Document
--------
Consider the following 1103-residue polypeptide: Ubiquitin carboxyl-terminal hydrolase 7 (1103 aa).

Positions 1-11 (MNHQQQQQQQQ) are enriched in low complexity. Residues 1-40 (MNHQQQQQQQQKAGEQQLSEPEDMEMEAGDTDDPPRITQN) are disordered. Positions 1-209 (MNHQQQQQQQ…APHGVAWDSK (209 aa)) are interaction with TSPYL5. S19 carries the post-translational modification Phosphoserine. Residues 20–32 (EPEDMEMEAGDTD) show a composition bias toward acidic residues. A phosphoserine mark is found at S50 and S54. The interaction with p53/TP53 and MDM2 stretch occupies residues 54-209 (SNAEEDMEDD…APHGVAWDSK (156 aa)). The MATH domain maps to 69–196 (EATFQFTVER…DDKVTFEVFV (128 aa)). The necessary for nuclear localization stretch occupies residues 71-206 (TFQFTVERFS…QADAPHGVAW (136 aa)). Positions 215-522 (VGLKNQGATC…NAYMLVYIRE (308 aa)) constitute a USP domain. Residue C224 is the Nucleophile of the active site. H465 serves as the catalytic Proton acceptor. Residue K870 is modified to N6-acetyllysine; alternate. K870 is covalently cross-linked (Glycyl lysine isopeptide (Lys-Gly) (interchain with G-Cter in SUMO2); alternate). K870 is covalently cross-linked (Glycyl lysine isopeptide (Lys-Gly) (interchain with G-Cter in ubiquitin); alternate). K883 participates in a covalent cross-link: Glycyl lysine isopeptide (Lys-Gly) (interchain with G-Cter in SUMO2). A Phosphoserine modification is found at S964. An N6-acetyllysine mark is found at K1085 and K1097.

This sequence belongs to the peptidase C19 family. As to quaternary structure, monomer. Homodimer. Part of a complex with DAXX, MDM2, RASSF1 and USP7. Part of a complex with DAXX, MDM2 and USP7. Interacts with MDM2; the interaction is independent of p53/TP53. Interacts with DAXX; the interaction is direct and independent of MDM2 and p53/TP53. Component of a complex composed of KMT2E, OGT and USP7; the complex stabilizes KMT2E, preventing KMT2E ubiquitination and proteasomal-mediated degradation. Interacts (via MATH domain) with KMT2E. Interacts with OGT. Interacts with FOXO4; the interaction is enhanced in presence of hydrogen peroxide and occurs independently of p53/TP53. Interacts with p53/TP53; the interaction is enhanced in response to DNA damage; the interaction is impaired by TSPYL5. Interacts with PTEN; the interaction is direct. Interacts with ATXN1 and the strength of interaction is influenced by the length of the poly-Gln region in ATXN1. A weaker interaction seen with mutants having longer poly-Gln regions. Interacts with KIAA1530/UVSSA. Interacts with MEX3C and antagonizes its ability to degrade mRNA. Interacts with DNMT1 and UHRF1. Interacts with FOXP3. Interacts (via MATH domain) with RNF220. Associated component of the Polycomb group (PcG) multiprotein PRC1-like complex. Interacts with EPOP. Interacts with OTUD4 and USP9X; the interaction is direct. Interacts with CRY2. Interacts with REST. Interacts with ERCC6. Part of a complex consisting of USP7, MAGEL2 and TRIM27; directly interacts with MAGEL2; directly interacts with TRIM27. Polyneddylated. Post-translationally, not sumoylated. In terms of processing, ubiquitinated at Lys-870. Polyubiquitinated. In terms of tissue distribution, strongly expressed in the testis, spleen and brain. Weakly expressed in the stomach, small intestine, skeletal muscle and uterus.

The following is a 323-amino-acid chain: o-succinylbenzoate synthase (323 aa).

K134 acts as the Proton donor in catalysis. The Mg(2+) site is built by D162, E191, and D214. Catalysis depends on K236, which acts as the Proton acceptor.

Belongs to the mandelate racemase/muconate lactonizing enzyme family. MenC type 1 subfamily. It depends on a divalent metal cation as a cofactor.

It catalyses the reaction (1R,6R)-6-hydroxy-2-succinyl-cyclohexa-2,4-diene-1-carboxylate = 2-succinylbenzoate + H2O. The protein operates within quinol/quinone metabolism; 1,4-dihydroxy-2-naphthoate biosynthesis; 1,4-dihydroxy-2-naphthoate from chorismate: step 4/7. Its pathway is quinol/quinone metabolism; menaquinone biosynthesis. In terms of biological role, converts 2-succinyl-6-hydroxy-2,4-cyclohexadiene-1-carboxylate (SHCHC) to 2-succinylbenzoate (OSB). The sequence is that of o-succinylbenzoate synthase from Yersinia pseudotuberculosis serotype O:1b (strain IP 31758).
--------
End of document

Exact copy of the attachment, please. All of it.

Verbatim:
Consider the following 1103-residue polypeptide: Ubiquitin carboxyl-terminal hydrolase 7 (1103 aa).

Positions 1-11 (MNHQQQQQQQQ) are enriched in low complexity. Residues 1-40 (MNHQQQQQQQQKAGEQQLSEPEDMEMEAGDTDDPPRITQN) are disordered. Positions 1-209 (MNHQQQQQQQ…APHGVAWDSK (209 aa)) are interaction with TSPYL5. S19 carries the post-translational modification Phosphoserine. Residues 20–32 (EPEDMEMEAGDTD) show a composition bias toward acidic residues. A phosphoserine mark is found at S50 and S54. The interaction with p53/TP53 and MDM2 stretch occupies residues 54-209 (SNAEEDMEDD…APHGVAWDSK (156 aa)). The MATH domain maps to 69–196 (EATFQFTVER…DDKVTFEVFV (128 aa)). The necessary for nuclear localization stretch occupies residues 71-206 (TFQFTVERFS…QADAPHGVAW (136 aa)). Positions 215-522 (VGLKNQGATC…NAYMLVYIRE (308 aa)) constitute a USP domain. Residue C224 is the Nucleophile of the active site. H465 serves as the catalytic Proton acceptor. Residue K870 is modified to N6-acetyllysine; alternate. K870 is covalently cross-linked (Glycyl lysine isopeptide (Lys-Gly) (interchain with G-Cter in SUMO2); alternate). K870 is covalently cross-linked (Glycyl lysine isopeptide (Lys-Gly) (interchain with G-Cter in ubiquitin); alternate). K883 participates in a covalent cross-link: Glycyl lysine isopeptide (Lys-Gly) (interchain with G-Cter in SUMO2). A Phosphoserine modification is found at S964. An N6-acetyllysine mark is found at K1085 and K1097.

This sequence belongs to the peptidase C19 family. As to quaternary structure, monomer. Homodimer. Part of a complex with DAXX, MDM2, RASSF1 and USP7. Part of a complex with DAXX, MDM2 and USP7. Interacts with MDM2; the interaction is independent of p53/TP53. Interacts with DAXX; the interaction is direct and independent of MDM2 and p53/TP53. Component of a complex composed of KMT2E, OGT and USP7; the complex stabilizes KMT2E, preventing KMT2E ubiquitination and proteasomal-mediated degradation. Interacts (via MATH domain) with KMT2E. Interacts with OGT. Interacts with FOXO4; the interaction is enhanced in presence of hydrogen peroxide and occurs independently of p53/TP53. Interacts with p53/TP53; the interaction is enhanced in response to DNA damage; the interaction is impaired by TSPYL5. Interacts with PTEN; the interaction is direct. Interacts with ATXN1 and the strength of interaction is influenced by the length of the poly-Gln region in ATXN1. A weaker interaction seen with mutants having longer poly-Gln regions. Interacts with KIAA1530/UVSSA. Interacts with MEX3C and antagonizes its ability to degrade mRNA. Interacts with DNMT1 and UHRF1. Interacts with FOXP3. Interacts (via MATH domain) with RNF220. Associated component of the Polycomb group (PcG) multiprotein PRC1-like complex. Interacts with EPOP. Interacts with OTUD4 and USP9X; the interaction is direct. Interacts with CRY2. Interacts with REST. Interacts with ERCC6. Part of a complex consisting of USP7, MAGEL2 and TRIM27; directly interacts with MAGEL2; directly interacts with TRIM27. Polyneddylated. Post-translationally, not sumoylated. In terms of processing, ubiquitinated at Lys-870. Polyubiquitinated. In terms of tissue distribution, strongly expressed in the testis, spleen and brain. Weakly expressed in the stomach, small intestine, skeletal muscle and uterus.

The following is a 323-amino-acid chain: o-succinylbenzoate synthase (323 aa).

K134 acts as the Proton donor in catalysis. The Mg(2+) site is built by D162, E191, and D214. Catalysis depends on K236, which acts as the Proton acceptor.

Belongs to the mandelate racemase/muconate lactonizing enzyme family. MenC type 1 subfamily. It depends on a divalent metal cation as a cofactor.

It catalyses the reaction (1R,6R)-6-hydroxy-2-succinyl-cyclohexa-2,4-diene-1-carboxylate = 2-succinylbenzoate + H2O. The protein operates within quinol/quinone metabolism; 1,4-dihydroxy-2-naphthoate biosynthesis; 1,4-dihydroxy-2-naphthoate from chorismate: step 4/7. Its pathway is quinol/quinone metabolism; menaquinone biosynthesis. In terms of biological role, converts 2-succinyl-6-hydroxy-2,4-cyclohexadiene-1-carboxylate (SHCHC) to 2-succinylbenzoate (OSB). The sequence is that of o-succinylbenzoate synthase from Yersinia pseudotuberculosis serotype O:1b (strain IP 31758).